In this episode of the Stack Overflow podcast, Joel and Jeff discuss the Stack Overflow Careers philosophy, online community growth patterns, and how to tell if you're Sid Meier or not.
One thing we have resisted is employer demand for a sort order of CVs by Stack Overflow reputation scores. This is sort of like colleges sorting incoming applications by SAT or ACT scores. We have a brief discussion about how the college admissions process relates (or doesn't) to job "admissions".
Joel shares his tips on what makes a CV / resume look good to him. And remember, Joel wrote the book on this stuff! So in theory, at least, he knows what he's talking about! Fog Creek does a lot of hiring every year.
Now that we have a so-called "Careers" site on Stack Overflow, any perceived crossover between your professional life and online life is 100% intentional and by design -- as correctly noted by the Cerebral Mastication blog.
I am now required by law to link to this amazing and hilarious SO post (on the perils of matching XML with regex) which already has a stunning two thousand upvotes! It went hyper-viral.
Should we allow Facebook questions (or other questions specific to a website) on Super User? It's a bit complicated because websites are becoming legitimate "software applications" in today's computing world, and even more so in the future. The line between a traditional software executable and a website is becoming less and less clear.
Discussing how you scale a community on Stack Exchange -- is it about having lots and lots of questions, or garnering a solid audience of experts?
There appears to be a distinct difference between the early, adolescent, and mature stages of a community. You have to plan for and adapt to each stage; there is no "one size fits all" approach. I'm reminded of Robert X. Cringely's classic essay Commandos, Infantry, and Police.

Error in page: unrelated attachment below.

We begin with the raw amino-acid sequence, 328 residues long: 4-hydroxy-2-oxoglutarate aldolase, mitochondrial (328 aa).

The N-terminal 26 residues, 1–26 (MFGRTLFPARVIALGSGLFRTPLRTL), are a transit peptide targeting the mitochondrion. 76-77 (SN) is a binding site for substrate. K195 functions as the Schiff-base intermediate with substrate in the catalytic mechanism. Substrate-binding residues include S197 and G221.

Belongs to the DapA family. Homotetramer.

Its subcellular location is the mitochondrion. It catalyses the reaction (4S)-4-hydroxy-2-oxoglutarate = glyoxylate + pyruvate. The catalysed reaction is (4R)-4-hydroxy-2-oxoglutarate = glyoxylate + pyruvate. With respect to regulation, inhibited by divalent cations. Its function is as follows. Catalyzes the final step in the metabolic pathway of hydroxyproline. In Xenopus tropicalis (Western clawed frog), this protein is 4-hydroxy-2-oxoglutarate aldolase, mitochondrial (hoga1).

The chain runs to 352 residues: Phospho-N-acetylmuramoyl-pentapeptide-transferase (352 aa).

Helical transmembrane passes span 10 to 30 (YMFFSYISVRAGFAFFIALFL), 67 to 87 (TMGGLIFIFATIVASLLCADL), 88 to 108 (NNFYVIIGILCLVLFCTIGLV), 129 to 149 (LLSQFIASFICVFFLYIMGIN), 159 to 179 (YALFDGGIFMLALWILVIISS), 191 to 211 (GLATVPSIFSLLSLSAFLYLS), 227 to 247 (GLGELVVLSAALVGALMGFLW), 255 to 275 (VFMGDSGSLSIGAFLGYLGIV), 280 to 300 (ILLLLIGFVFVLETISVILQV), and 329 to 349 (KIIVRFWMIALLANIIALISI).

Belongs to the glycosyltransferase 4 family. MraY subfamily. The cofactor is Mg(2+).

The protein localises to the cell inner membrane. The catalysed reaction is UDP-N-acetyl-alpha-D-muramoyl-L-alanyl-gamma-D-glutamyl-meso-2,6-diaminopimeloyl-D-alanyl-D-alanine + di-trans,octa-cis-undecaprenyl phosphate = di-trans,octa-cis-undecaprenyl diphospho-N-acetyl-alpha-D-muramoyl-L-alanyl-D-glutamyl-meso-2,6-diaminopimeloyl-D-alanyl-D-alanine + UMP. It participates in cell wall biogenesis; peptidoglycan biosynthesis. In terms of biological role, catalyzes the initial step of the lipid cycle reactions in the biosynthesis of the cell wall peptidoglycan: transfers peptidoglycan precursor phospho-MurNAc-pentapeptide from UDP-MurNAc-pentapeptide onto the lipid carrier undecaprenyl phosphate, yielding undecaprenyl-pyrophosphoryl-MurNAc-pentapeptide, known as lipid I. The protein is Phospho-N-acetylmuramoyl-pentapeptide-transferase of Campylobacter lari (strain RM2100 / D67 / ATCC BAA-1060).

Per Joel, programming is not about knowing a programming language any more than being a concert pianist is about knowing how to read music. But is programming anything like creating art or music?
Joel is offering a free Fog Creek t-shirt of your choice for the best question asked next week -- so get those (audio only, please!) questions called or mailed in! And leave us a way to reach you.
We answered the following listener questions on this podcast:
- Josh from Taiwan: "I'm looking to move from QA into programming. Is it better to know one language really well, or lots less well? Also, does Objective-C pass the Joel Test of knowing C?"
If you'd like to submit a question to be answered in our next episode, record an audio file (90 seconds or less) and mail it to email@example.com. You can record a question using nothing but a telephone and a web browser. We also have a dedicated phone number you can call to leave audio questions at 646-826-3879.
The transcript wiki for this episode is available for public editing.